“Ideas Too Are a Life and a World”

More aphorisms from German physicist G.C. Lichtenberg (1742-1799):

  • “How much depends on the way things are presented in this world can be seen from the very fact that coffee drunk out of wine glasses is really miserable stuff, as is meat cut at the table with a pair of scissors. Worst of all, as I once actually saw, is butter spread on a piece of bread with an old though very clean razor.”
  • “A good metaphor is something even the police should keep an eye on.”
  • “There are two ways of extending life: firstly by moving the two points ‘born’ and ‘died’ farther away from one another … The other method is to go more slowly and leave the two points wherever God wills they should be, and this method is for the philosophers.”
  • “As the few adepts in such things well know, universal morality is to be found in little everyday penny-events just as much as in great ones. There is so much goodness and ingenuity in a raindrop that an apothecary wouldn’t let it go for less than half-a-crown.”
  • “One has to do something new in order to see something new.”
  • “People often become scholars for the same reason they become soldiers: simply because they are unfit for any other station. Their right hand has to earn them a livelihood; one might say they lie down like bears in winter and seek sustenance from their paws.”
  • “Nothing makes one old so quickly as the ever-present thought that one is growing older.”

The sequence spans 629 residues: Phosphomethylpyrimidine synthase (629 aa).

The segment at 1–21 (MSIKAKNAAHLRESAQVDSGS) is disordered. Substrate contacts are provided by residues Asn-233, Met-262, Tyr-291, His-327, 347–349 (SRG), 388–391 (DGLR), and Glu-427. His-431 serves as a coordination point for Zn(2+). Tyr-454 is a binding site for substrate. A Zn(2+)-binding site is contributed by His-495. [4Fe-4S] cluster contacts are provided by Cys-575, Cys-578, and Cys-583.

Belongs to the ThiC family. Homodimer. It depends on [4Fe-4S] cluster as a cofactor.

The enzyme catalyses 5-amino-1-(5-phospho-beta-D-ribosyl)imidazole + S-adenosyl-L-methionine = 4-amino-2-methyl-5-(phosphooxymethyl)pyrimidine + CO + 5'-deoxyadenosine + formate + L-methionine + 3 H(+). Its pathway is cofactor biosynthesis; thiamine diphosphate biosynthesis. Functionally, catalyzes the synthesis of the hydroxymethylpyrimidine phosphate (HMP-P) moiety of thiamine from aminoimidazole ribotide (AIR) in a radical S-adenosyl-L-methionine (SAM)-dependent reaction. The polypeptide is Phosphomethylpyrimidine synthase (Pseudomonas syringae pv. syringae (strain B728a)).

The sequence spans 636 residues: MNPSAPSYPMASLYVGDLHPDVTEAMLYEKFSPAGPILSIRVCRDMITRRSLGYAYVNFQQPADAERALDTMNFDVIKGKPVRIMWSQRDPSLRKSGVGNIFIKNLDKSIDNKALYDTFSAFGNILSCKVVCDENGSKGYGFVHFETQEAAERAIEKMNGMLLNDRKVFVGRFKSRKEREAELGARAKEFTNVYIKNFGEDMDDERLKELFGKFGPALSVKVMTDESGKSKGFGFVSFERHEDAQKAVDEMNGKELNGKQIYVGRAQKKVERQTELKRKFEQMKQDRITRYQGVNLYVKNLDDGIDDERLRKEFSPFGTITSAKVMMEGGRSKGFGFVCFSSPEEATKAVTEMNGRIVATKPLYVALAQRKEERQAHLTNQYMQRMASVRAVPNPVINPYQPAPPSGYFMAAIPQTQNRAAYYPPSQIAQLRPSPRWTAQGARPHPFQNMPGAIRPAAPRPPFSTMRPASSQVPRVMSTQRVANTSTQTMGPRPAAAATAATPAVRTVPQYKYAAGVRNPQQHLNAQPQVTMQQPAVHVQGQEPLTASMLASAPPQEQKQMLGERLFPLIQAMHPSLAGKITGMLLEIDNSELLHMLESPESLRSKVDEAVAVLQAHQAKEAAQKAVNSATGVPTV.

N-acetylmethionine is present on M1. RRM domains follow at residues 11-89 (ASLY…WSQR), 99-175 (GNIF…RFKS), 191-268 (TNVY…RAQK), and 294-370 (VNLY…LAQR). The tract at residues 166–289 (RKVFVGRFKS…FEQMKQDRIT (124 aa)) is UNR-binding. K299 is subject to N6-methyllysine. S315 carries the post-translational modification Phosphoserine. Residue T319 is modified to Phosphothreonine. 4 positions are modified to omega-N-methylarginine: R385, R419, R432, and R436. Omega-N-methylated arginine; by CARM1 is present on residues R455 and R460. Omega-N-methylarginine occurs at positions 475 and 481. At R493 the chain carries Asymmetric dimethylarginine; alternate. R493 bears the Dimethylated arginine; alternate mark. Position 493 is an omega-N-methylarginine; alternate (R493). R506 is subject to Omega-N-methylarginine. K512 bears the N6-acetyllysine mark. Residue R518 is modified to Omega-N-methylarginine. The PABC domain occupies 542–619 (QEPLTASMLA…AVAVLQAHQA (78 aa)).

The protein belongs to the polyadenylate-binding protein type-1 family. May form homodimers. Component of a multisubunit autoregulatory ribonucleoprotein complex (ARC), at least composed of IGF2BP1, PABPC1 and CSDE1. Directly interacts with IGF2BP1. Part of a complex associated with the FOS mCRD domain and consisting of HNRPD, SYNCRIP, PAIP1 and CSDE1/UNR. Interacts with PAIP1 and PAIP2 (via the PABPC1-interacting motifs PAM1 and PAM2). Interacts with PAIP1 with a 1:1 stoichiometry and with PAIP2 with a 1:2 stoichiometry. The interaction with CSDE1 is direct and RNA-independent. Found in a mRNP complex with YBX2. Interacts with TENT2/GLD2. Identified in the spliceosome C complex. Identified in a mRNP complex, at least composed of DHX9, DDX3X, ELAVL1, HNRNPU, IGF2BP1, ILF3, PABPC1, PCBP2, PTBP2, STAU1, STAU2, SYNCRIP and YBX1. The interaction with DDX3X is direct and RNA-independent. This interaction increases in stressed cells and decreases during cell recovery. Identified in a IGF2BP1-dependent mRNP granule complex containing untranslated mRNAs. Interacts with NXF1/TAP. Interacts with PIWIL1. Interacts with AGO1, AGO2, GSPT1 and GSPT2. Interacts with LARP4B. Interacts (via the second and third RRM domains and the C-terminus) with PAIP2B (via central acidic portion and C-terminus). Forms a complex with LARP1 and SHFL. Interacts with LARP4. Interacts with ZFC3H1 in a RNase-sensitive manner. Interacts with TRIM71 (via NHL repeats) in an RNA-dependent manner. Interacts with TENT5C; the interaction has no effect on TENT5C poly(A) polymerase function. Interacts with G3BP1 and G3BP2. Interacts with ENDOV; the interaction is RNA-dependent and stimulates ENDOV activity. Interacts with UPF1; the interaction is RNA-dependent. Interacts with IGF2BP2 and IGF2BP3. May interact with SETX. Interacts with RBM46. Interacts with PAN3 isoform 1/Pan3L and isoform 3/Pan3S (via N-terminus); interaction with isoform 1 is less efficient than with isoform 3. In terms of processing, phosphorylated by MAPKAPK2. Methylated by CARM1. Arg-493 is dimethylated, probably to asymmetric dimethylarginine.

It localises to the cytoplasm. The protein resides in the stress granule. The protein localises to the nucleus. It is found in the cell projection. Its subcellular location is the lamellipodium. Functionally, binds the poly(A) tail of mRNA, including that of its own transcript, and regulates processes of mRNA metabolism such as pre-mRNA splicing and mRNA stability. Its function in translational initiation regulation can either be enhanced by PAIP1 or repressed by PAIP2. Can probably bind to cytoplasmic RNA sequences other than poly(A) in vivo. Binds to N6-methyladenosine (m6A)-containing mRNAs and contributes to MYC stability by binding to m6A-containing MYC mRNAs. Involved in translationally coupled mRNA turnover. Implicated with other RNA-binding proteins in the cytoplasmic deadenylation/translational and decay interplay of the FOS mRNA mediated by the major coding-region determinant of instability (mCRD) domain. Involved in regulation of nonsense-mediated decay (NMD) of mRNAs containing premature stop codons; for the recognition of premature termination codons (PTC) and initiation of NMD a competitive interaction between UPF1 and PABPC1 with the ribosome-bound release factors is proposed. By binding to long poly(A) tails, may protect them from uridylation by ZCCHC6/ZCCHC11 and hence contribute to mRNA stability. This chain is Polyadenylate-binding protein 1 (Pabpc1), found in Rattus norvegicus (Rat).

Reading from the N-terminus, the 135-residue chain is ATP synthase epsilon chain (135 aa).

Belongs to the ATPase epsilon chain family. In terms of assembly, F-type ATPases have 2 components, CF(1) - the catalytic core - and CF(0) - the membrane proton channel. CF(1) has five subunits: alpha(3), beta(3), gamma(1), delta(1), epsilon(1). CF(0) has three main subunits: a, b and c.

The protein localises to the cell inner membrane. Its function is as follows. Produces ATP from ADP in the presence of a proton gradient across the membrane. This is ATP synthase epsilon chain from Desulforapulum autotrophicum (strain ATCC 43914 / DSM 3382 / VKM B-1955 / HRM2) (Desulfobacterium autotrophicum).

• “First we have to believe, and then we believe.”
  • “Of all the inventions of man I doubt whether any was more easily accomplished than that of a Heaven.”
  • “What most clearly characterizes true freedom and its true employment is its misemployment.”
  • “I have remarked very clearly that I am often of one opinion when I am lying down and of another when I am standing up.”
  • “It is certainly not a matter of indifference whether I learn something without effort or finally arrive at it myself through my system of thought. In the latter case everything has roots, in the former it is merely superficial.”
  • “A grave is still the best fortification against the storms of destiny.”

See The Sage of Göttingen, From the Notebooks, Diamonds and Pearls, and Insight.



  • The Dutch word for cease-fire negotiations is wapenstilstandsonderhandelingen.
  • Rearrange the letters in ONE THOUSAND KILOS and you get OH, SOUNDS LIKE A TON! (Hans-Peter Reich)
  • 1167882 + 3211682 = 116788321168
  • The Irish for chess, ficheall, derives from the Old Irish fidchell, “wood intelligence.”
  • “Life is a school of probability.” — Walter Bagehot

A tiny detail that I hope is true: In Time in World History (2019), historian Peter Stearns writes that before watches became affordable, some European soldiers “took their own roosters with them so they would wake up on time.”


“Politeness and a sense of honor have this advantage: we bestow them on others without losing a thing.” — Baltasar Gracián

“Be not niggardly of what costs thee nothing, as courtesy, counsel, & countenance.” — Ben Franklin


Letter to the Times, Oct. 23, 2001:

Sir, As a schoolboy in the 1940s I heard the late Sir Robert Wood, Principal of the (then) University College of Southampton, proclaim at a school speech day:

‘The advantage of a classical education is that it teaches you to do without the money it makes you unable to acquire.’

Yours faithfully,

Bill Kirkman
Willingham, Cambridge


Advice in problem solving:

“You must always invert.” — Carl Gustav Jacob Jacobi

“Whenever you can, count.” — Francis Galton

“Each problem that I solved became a rule, which served afterwards to solve other problems.” — Descartes

“By studying the masters, not their pupils.” — Niels Henrik Abel

“Truth is the offspring of silence and meditation. I keep the subject constantly before me and wait ’til the first dawnings open slowly, by little and little, into a full and clear light.” — Isaac Newton